Developed in 1995, OxyContin – which contains the active ingredient oxycodone – is an opioid pain medication that, according to the Centre for Addiction and Mental Health, is time-released for individuals with moderate to severe chronic pain. The medication is a Schedule II controlled substance, meaning that it can only be obtained with a prescription and is considered to have a high risk for dependence.
OxyContin is safe when taken as prescribed, but individuals who abuse it do so to experience a high from the oxycodone. They may crush and inject or snort, or even chew the tablets, so the medication is released at once. The desired effect may include pain relief, euphoria, and relaxation.
Other than the fact that OxyContin can become addictive when abused, individuals can experience many other negative side effects from taking the drug, including:
- Dry mouth
- Constricted pupils
- Difficulty with breathing
- Increased sensitivity to pain
- Rapid or irregular heart rate
When taken improperly, OxyContin affects the reward center of the brain by causing a flood of dopamine, the neurotransmitter linked to pleasure. Individuals who abuse OxyContin will also quickly build up a tolerance, meaning that they will need to take more of the drug to achieve the desired effect. This tolerance, as well as the impact on the brain’s reward center, causes individuals to become dependent on the drug.
Some individuals choose to combine OxyContin with other drugs, not realizing that doing so can cause deadly consequences. Combining it with alcohol or other depressants can cause respiratory depression, which can lead to death. Combining it with stimulants, such as cocaine or prescription stimulants, can cause a stroke or heart attack.
Tolerances and dependence may also lead to an unintentional overdose. Overdoses can lead to death, so it’s important to act promptly and immediately call 911 if one is suspected. Signs of an OxyContin overdose include:
- Slow and difficult, shallow, or absent breathing
- Pinpoint pupils
- Bluish tinge to fingernails and lips
When OxyContin is abused, there are other negative effects that those close to the individual may notice. Individuals may begin to experience mood swings, including anger, depression, irritability, and hostility. Memory problems may develop, as well as damage to the liver and kidneys. Weight loss can occur, along with nausea and/or vomiting.
Individuals who abuse OxyContin for a long period of time may take extreme – and illegal – steps to obtain the medication. These steps can include doctor shopping, in which individuals visit different doctors to obtain prescriptions so they are not questioned; forging prescriptions; stealing OxyContin or stealing money to buy it illegally; and repeatedly visiting the emergency room for pain. Individuals may also isolate themselves from friends and family so their dependence and OxyContin abuse are not detected.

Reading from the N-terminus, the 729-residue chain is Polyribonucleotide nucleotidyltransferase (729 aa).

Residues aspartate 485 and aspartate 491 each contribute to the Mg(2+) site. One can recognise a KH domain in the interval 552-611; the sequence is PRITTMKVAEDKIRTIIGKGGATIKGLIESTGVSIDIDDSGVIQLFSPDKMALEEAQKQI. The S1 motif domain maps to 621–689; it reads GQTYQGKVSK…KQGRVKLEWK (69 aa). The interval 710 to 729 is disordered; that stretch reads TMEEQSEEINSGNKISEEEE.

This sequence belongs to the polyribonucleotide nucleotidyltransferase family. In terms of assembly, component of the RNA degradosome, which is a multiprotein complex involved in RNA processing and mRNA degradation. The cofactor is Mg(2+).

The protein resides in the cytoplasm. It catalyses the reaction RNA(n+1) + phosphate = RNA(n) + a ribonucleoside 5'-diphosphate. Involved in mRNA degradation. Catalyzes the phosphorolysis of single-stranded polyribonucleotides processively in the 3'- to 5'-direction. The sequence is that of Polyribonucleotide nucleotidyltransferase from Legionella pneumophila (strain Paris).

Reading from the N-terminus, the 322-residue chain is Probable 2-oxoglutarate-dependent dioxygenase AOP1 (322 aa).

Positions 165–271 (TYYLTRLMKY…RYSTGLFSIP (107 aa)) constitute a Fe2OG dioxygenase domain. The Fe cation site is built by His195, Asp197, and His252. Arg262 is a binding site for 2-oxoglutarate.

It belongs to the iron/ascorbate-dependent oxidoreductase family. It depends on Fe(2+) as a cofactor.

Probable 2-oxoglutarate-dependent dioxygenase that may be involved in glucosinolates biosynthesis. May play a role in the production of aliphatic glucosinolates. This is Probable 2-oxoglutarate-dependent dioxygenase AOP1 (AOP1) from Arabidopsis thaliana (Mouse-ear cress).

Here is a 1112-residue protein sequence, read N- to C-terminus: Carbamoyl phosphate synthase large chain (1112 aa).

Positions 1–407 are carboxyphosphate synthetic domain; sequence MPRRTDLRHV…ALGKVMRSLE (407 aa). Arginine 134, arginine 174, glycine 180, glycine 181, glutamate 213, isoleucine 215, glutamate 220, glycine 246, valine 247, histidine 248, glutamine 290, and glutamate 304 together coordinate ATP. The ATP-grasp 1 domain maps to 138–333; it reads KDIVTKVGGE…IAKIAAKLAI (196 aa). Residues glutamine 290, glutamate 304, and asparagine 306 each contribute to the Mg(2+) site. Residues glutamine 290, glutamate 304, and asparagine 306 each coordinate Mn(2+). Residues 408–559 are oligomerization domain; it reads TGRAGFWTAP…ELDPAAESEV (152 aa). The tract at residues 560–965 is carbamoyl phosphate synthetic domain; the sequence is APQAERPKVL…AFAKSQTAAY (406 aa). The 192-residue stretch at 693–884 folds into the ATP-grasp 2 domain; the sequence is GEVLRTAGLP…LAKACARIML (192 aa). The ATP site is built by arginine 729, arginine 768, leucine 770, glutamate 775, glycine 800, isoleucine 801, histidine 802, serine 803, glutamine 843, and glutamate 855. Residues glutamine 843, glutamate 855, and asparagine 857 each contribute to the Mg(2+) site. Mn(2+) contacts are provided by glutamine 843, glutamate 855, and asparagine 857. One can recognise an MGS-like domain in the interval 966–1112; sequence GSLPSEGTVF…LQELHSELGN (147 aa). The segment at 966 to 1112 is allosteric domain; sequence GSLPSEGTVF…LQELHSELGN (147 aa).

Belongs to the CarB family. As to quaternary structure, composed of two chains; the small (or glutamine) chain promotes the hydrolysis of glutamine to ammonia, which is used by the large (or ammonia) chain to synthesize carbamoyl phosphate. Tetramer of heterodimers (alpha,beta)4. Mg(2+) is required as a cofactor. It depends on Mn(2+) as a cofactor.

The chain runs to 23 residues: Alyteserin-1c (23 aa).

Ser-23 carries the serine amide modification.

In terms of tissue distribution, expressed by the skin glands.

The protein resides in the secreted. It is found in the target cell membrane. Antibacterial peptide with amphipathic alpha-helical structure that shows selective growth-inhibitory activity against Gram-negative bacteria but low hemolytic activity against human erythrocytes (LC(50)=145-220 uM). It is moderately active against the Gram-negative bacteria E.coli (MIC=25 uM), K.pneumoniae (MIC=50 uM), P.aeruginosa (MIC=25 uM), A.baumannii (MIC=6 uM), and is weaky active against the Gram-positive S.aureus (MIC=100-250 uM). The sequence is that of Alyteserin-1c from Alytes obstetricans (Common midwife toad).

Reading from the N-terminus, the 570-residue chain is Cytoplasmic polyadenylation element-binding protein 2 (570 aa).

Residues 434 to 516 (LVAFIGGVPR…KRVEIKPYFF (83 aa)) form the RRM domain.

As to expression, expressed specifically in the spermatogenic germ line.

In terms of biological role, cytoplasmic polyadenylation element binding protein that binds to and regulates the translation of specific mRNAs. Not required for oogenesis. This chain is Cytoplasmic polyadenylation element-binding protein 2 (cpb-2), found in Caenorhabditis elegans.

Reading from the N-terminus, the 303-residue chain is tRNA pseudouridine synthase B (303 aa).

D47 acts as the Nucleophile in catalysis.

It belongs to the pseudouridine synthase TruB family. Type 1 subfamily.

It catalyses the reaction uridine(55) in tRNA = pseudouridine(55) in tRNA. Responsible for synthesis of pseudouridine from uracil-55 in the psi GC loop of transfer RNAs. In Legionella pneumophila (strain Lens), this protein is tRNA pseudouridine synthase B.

As with other substances, OxyContin abuse can affect virtually every part of an individual’s life. Those who abuse the medication may experience financial problems due to having to pay for the medication illegally. Their interpersonal relationships may begin to deteriorate. They may experience legal issues if they are arrested in connection to the illegal purchase – or sale of – OxyContin tablets.
Injecting OxyContin, after crushing the pills and mixing them with water, poses additional risks. Individuals may become infected, or infect others, with blood-borne diseases like HIV or hepatitis if they share needles. Some individuals who abuse prescription painkillers like OxyContin – around 75 percent as reported by the American Society of Addiction Medicine – may even switch to heroin, as it is a cheaper alternative.
Can Abuse Be Prevented?
An article by Popular Science reports that in 2010, OxyContin tablets were changed in an attempt to make them harder to abuse. The makers formulated a tablet that is nearly impossible to crush or dissolve in water. When individuals attempt to crush the newer OxyContin tablets, they find that they are no longer able to crush them, and that it is impossible to mix the medication with water for injection, as it simply forms a gummy substance.
This change was in response to a large number of deaths linked to prescription opiate abuse. The Journal of the American Medical Association reports that in that year alone, there were 16,651 overdose deaths due to prescription opioid painkillers. The changes led to a decline in OxyContin abuse of almost 41 percent, according to a study published in the Journal of Pain for the American Pain Society. That being said, abuse of OxyContin still continues despite the new formulation as individuals still ingest large doses of the medication.